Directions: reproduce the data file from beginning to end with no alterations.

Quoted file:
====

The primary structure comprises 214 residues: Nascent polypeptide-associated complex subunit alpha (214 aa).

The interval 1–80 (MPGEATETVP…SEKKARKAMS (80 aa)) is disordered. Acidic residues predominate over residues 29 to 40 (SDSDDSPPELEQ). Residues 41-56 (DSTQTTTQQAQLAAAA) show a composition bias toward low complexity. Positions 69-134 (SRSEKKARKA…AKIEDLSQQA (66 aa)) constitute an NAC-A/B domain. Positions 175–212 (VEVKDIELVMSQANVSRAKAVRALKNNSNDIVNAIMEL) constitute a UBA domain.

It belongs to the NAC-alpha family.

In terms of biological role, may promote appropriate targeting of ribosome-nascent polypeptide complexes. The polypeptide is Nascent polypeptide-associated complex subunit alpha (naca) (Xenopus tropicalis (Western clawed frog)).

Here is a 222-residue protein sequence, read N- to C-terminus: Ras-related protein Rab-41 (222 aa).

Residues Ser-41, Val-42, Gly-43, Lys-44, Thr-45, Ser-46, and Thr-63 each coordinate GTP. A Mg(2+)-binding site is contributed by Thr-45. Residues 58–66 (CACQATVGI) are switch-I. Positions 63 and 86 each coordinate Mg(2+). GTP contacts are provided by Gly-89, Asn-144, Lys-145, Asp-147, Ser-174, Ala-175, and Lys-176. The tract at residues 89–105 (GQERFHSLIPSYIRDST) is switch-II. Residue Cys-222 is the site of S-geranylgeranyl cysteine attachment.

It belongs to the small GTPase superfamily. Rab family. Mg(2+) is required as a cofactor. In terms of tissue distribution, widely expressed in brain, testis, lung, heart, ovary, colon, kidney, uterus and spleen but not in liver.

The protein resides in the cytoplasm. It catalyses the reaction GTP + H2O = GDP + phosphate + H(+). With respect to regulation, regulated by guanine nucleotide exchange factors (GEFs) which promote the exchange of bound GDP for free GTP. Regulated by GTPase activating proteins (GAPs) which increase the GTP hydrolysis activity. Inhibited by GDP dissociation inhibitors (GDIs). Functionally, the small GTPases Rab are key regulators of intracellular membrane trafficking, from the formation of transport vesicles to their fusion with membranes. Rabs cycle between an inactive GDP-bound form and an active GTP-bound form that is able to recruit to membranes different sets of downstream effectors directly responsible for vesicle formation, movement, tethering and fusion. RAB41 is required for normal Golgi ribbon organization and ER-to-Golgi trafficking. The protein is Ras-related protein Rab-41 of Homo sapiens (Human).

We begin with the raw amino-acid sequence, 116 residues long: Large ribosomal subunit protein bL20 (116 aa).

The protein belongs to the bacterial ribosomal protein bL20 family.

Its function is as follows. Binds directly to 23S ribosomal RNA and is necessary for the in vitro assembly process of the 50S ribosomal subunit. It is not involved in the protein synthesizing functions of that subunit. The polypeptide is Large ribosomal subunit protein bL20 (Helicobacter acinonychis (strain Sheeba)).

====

The primary structure comprises 214 residues: Nascent polypeptide-associated complex subunit alpha (214 aa).

The interval 1–80 (MPGEATETVP…SEKKARKAMS (80 aa)) is disordered. Acidic residues predominate over residues 29 to 40 (SDSDDSPPELEQ). Residues 41-56 (DSTQTTTQQAQLAAAA) show a composition bias toward low complexity. Positions 69-134 (SRSEKKARKA…AKIEDLSQQA (66 aa)) constitute an NAC-A/B domain. Positions 175–212 (VEVKDIELVMSQANVSRAKAVRALKNNSNDIVNAIMEL) constitute a UBA domain.

It belongs to the NAC-alpha family.

In terms of biological role, may promote appropriate targeting of ribosome-nascent polypeptide complexes. The polypeptide is Nascent polypeptide-associated complex subunit alpha (naca) (Xenopus tropicalis (Western clawed frog)).

Here is a 222-residue protein sequence, read N- to C-terminus: Ras-related protein Rab-41 (222 aa).

Residues Ser-41, Val-42, Gly-43, Lys-44, Thr-45, Ser-46, and Thr-63 each coordinate GTP. A Mg(2+)-binding site is contributed by Thr-45. Residues 58–66 (CACQATVGI) are switch-I. Positions 63 and 86 each coordinate Mg(2+). GTP contacts are provided by Gly-89, Asn-144, Lys-145, Asp-147, Ser-174, Ala-175, and Lys-176. The tract at residues 89–105 (GQERFHSLIPSYIRDST) is switch-II. Residue Cys-222 is the site of S-geranylgeranyl cysteine attachment.

It belongs to the small GTPase superfamily. Rab family. Mg(2+) is required as a cofactor. In terms of tissue distribution, widely expressed in brain, testis, lung, heart, ovary, colon, kidney, uterus and spleen but not in liver.

The protein resides in the cytoplasm. It catalyses the reaction GTP + H2O = GDP + phosphate + H(+). With respect to regulation, regulated by guanine nucleotide exchange factors (GEFs) which promote the exchange of bound GDP for free GTP. Regulated by GTPase activating proteins (GAPs) which increase the GTP hydrolysis activity. Inhibited by GDP dissociation inhibitors (GDIs). Functionally, the small GTPases Rab are key regulators of intracellular membrane trafficking, from the formation of transport vesicles to their fusion with membranes. Rabs cycle between an inactive GDP-bound form and an active GTP-bound form that is able to recruit to membranes different sets of downstream effectors directly responsible for vesicle formation, movement, tethering and fusion. RAB41 is required for normal Golgi ribbon organization and ER-to-Golgi trafficking. The protein is Ras-related protein Rab-41 of Homo sapiens (Human).

We begin with the raw amino-acid sequence, 116 residues long: Large ribosomal subunit protein bL20 (116 aa).

The protein belongs to the bacterial ribosomal protein bL20 family.

Its function is as follows. Binds directly to 23S ribosomal RNA and is necessary for the in vitro assembly process of the 50S ribosomal subunit. It is not involved in the protein synthesizing functions of that subunit. The polypeptide is Large ribosomal subunit protein bL20 (Helicobacter acinonychis (strain Sheeba)).